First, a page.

March 21, 2001
12:00 AM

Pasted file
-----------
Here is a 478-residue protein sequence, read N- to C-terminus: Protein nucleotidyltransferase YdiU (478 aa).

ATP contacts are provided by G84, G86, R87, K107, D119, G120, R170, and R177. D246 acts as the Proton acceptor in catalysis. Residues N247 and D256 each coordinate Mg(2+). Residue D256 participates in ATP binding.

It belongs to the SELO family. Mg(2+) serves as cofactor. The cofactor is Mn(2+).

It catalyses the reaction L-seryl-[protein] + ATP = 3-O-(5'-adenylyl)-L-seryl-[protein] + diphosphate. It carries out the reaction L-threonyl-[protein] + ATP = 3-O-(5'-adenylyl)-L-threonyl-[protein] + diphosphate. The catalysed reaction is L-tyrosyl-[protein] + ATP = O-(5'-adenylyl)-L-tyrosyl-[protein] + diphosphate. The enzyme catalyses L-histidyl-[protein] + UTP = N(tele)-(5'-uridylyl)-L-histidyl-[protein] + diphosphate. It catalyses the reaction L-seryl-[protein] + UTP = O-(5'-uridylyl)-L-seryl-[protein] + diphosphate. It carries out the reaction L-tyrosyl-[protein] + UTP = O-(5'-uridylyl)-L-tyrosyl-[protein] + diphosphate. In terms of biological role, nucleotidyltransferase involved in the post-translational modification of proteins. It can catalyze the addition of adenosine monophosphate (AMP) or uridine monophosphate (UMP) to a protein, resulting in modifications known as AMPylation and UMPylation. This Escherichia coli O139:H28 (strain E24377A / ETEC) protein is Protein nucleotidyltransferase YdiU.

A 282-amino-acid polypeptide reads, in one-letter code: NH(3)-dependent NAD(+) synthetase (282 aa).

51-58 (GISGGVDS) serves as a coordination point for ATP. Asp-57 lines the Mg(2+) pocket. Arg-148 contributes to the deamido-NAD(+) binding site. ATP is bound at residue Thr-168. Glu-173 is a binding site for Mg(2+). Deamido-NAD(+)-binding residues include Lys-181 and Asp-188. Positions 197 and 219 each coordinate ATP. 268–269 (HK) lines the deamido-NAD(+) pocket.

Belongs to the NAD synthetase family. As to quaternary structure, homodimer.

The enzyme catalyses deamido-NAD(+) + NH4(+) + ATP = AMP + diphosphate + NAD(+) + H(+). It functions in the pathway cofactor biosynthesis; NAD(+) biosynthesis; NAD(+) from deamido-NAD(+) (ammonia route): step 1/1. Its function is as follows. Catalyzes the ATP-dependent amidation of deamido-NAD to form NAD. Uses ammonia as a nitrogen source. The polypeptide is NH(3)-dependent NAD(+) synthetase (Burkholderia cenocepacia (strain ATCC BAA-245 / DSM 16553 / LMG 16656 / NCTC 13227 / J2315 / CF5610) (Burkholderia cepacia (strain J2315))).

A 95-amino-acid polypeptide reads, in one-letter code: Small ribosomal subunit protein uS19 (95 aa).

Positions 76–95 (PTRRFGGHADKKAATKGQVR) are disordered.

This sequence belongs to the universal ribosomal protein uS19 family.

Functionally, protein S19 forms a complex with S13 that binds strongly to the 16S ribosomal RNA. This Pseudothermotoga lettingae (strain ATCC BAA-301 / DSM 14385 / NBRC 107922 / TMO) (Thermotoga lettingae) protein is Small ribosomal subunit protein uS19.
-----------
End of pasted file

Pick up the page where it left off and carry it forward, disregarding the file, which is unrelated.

WASHINGTON, D.C. - “The United States has lost control of its energy future. If we fail to regain control, we risk threatening our economic prosperity, our national security and our very way of life,” said Chairman Frank H. Murkowski today during a hearing on the current and future energy trends facing America. Murkowski explained that demand for all forms of energy is rising rapidly, and that supply is not keeping up with demand. The nation’s energy supply is limited by a government regulatory structure that has not kept pace with technology. The Chairman also pointed out that the country’s aging infrastructure has not kept up with the growing energy needs. The U.S. does not have enough transmission capacity to get the power where it is needed most. Murkowski cited the need for more refineries, saying that America’s oil and gas refineries are running at near capacity, and suggested that regional fuel shortages may be a possibility again this summer. “As a result of all of these factors, at no time in our history have we relied upon others for our energy security more than we do right now. Twenty years ago, we imported one third of the oil that we use, now that figure is over half, with 57% our of oil coming from foreign sources,” said Murkowski. “That trend is expected to continue. We need only look to California as an example of what can happen if we become too reliant on foreign sources of energy. Electricity had to be imported from out of state because there wasn’t enough energy to meet new demand. When no power could be imported, prices skyrocketed. There just wasn’t enough energy to keep their economy running.” “The problems in California have spilled over into other states throughout the West. Soon New York will face the same problems of blackouts and higher energy prices without new power plant construction. The problems in California – and soon New York – could quickly become national issues,” the Chairman said. “We must use all of our energy options to meet America’s future energy needs. We can’t simply produce or conserve our way out of this crisis. We must also recognize the balance between our desire to protect and conserve natural resources and our growing energy needs. Clearly we must act, and implement a national energy strategy – one that will ensure a clean, secure and affordable energy supply for all,” Murkowski said. ###